The world’s population is projected to reach 9.7 billion by 2050 and with it, an increased demand for food. Ensuring the public and private sectors are working together to achieve the UN’s Sustainable Development goal 2 – ending hunger, achieving food security and sustainable agriculture by 2030 – is imperative, says Dr. Nigel Hughes, SVP Global Innovation and R&D and Dr. Pam Henderson, CEO of NewEdge.
Current estimates of the UN predicts that the world will need to produce 60% more food by 2050 to keep up with population growth. Driving the efficiency of current food production practices isn’t the answer, they say, as the agri-food industry is responsible for around 25% of greenhouse gas emissions (GHG) and 70% of freshwater consumption.
Instead, the answer to feed a growing population is to embrace the “agricultural revolution” and innovate our food system. Applying Opportunity Thinking means combining views of needs in the market and the value propositions that can be created through technology and business models.
Changes to large-scale food systems require innovation teams to be working together and experimenting with new approaches in closed systems. One example is vertical farming in the UAE, allowing for year-round production without using fertilisers and pesticides at a smaller footprint than traditional farming. Producing food close to where people live will help with accessibility and reducing food waste.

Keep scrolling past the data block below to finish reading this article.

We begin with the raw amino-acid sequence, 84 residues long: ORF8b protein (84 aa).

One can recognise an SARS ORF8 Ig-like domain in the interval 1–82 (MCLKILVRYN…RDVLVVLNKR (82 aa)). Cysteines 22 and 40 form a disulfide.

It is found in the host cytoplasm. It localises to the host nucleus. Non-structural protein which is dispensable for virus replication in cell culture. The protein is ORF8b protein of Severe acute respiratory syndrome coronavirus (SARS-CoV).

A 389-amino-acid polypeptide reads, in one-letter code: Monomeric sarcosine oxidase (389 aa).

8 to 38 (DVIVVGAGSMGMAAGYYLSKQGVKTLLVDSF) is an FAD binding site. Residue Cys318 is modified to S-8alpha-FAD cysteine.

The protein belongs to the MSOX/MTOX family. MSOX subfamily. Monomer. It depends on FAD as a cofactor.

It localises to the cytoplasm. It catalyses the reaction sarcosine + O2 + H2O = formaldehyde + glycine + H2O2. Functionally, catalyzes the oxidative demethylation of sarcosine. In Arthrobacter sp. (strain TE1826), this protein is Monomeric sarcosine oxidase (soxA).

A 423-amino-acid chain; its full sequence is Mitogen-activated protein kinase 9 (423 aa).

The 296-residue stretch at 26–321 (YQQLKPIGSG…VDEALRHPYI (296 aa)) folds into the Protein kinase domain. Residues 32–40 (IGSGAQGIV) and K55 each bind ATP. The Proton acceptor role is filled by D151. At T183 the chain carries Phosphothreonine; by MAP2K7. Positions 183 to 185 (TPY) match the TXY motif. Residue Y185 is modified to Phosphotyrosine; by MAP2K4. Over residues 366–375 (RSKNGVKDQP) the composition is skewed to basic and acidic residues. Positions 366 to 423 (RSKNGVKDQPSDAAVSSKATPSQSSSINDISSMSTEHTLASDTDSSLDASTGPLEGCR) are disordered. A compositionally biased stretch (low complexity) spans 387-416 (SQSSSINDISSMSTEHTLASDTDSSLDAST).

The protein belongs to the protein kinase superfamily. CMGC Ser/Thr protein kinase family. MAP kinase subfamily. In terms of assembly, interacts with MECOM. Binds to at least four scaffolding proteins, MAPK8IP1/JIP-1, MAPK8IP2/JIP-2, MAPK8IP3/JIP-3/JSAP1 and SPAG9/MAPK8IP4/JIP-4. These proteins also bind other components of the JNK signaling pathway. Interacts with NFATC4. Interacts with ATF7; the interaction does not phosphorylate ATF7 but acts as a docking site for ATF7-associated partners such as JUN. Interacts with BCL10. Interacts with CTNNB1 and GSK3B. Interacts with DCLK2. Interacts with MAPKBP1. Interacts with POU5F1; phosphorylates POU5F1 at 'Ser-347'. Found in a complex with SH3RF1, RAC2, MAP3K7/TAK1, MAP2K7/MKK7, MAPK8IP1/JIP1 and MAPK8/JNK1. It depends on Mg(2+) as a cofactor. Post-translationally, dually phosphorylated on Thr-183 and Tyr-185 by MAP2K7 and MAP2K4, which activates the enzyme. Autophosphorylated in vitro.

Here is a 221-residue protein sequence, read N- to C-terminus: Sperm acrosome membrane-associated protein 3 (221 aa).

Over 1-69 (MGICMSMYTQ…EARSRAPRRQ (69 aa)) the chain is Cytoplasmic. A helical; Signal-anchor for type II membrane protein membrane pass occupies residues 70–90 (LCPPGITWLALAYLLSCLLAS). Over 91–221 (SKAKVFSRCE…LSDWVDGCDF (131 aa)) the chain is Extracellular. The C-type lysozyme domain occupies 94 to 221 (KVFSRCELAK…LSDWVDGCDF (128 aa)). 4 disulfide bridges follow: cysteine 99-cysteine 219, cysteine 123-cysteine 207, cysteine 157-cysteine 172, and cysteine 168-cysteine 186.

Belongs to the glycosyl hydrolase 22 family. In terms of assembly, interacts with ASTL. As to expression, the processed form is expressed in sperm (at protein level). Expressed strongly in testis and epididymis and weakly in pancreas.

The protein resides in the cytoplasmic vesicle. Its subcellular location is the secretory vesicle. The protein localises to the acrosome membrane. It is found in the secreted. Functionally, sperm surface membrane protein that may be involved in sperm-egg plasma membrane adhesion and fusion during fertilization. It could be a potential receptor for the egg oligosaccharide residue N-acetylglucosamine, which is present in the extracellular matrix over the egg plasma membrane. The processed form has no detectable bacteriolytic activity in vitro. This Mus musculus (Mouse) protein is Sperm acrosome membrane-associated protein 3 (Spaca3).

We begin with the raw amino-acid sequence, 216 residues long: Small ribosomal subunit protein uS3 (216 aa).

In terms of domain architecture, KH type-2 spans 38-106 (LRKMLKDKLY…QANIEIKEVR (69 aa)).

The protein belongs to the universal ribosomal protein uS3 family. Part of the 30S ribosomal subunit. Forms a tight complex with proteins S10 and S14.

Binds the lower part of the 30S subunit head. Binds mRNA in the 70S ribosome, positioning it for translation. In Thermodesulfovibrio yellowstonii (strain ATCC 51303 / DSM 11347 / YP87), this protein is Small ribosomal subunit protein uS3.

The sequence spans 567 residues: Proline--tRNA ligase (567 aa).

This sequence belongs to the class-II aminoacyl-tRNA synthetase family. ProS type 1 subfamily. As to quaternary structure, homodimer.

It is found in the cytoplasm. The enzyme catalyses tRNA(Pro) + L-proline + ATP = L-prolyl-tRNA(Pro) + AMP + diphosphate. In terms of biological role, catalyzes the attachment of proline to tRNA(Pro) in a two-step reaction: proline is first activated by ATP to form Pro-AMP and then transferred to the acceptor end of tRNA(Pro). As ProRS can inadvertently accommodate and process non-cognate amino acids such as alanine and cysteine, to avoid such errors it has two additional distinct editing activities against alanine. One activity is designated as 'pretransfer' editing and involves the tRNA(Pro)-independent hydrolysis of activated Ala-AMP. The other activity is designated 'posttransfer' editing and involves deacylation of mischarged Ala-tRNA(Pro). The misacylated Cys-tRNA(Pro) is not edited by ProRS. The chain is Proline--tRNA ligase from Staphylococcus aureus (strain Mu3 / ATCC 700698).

As part of its Better Days Promise – environmental, social and governance (ESG) strategy – Kellogg created a closed system experiment to pilot its Ingrained program to help Lower Mississipi River Basin rice farmers reduce methane from the US rice ingredient supply chain.
Providing training opportunities in irrigation management, nutrient management and soil health will all help farmers to transition to new practices as well as rewarding them per ton of GHG that the new methods achieve.
Innovating for the future food system must also focus on it as an opportunity for companies to re-evaluate where there’s opportunity.
“We believe that the largest food companies are those capable of creating transformative innovation at scale in our global food system. They have the resources and expertise to take an experimental approach within a sufficiently open/closed system, with a smaller set of actors to see what works and what doesn’t,” they say.
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